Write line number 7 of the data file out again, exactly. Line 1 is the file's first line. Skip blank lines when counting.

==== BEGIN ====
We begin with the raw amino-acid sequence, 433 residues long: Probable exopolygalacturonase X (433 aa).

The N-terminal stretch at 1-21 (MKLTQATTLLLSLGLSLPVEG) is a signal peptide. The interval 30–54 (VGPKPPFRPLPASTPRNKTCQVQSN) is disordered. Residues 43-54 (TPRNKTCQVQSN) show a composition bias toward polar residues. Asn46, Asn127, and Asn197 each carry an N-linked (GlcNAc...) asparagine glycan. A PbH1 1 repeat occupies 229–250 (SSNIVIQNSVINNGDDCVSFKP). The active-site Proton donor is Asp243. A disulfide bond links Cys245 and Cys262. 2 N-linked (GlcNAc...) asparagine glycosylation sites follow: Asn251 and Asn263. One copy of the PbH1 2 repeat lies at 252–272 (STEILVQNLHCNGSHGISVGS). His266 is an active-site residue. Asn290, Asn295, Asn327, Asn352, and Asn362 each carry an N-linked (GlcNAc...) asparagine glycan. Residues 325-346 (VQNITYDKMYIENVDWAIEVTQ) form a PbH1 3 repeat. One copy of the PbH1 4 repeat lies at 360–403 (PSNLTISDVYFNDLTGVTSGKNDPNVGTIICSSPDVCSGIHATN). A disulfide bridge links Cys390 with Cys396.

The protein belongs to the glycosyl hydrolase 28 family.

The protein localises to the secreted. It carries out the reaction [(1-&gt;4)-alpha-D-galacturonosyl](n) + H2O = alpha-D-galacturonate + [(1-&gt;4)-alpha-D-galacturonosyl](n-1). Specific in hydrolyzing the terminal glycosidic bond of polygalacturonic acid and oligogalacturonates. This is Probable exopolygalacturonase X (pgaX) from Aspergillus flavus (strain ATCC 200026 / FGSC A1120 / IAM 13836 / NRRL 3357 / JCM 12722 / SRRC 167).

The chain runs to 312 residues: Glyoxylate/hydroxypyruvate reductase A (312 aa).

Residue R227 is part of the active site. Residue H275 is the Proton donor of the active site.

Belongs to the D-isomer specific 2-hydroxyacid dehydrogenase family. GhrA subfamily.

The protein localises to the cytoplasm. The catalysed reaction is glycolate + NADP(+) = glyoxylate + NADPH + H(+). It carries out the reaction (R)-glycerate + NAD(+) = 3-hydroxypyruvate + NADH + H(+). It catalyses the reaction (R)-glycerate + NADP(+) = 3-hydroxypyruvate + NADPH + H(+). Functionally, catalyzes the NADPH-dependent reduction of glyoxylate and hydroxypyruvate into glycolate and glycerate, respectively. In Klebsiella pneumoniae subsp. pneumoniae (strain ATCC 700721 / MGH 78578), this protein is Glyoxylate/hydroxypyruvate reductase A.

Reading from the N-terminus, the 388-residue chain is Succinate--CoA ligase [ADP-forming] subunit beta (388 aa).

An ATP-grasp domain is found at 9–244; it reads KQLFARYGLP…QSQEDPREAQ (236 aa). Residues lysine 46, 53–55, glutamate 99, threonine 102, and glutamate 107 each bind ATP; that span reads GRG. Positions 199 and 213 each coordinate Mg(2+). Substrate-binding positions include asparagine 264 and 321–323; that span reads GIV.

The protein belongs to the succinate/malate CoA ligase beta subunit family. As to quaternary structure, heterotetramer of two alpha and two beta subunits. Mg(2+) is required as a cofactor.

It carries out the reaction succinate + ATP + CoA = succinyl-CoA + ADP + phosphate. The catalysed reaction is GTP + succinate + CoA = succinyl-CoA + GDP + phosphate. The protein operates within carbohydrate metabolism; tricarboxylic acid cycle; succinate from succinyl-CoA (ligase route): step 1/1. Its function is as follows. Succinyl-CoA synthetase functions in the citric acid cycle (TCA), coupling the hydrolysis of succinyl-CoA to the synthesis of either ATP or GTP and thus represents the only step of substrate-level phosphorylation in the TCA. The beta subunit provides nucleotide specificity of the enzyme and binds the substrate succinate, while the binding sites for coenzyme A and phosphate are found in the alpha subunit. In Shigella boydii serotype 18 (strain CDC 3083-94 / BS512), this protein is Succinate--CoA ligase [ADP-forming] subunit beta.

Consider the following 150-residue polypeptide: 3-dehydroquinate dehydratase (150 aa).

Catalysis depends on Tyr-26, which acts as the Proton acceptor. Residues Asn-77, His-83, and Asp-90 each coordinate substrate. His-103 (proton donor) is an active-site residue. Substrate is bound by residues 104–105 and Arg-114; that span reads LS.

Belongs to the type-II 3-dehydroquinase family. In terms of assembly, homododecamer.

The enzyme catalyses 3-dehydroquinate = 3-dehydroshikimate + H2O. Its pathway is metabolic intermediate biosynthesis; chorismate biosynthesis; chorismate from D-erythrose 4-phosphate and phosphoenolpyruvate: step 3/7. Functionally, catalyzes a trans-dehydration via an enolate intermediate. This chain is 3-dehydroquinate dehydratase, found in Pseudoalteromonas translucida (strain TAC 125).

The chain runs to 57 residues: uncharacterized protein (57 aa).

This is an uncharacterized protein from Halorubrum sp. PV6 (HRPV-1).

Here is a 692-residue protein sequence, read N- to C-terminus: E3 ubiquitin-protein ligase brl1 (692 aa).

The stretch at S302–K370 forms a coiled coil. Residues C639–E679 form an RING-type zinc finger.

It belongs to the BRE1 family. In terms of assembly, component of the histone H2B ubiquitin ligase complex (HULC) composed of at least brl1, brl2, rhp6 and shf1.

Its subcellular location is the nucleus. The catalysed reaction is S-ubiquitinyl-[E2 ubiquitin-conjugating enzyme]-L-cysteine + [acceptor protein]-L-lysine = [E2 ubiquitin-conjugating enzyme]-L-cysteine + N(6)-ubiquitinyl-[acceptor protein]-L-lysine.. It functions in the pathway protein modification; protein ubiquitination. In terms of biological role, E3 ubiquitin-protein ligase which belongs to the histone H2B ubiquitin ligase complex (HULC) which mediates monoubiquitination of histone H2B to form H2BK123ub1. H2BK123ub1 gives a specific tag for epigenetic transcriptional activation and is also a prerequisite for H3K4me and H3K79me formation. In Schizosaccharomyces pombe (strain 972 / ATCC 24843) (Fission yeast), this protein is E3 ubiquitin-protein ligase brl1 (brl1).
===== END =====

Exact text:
Belongs to the D-isomer specific 2-hydroxyacid dehydrogenase family. GhrA subfamily.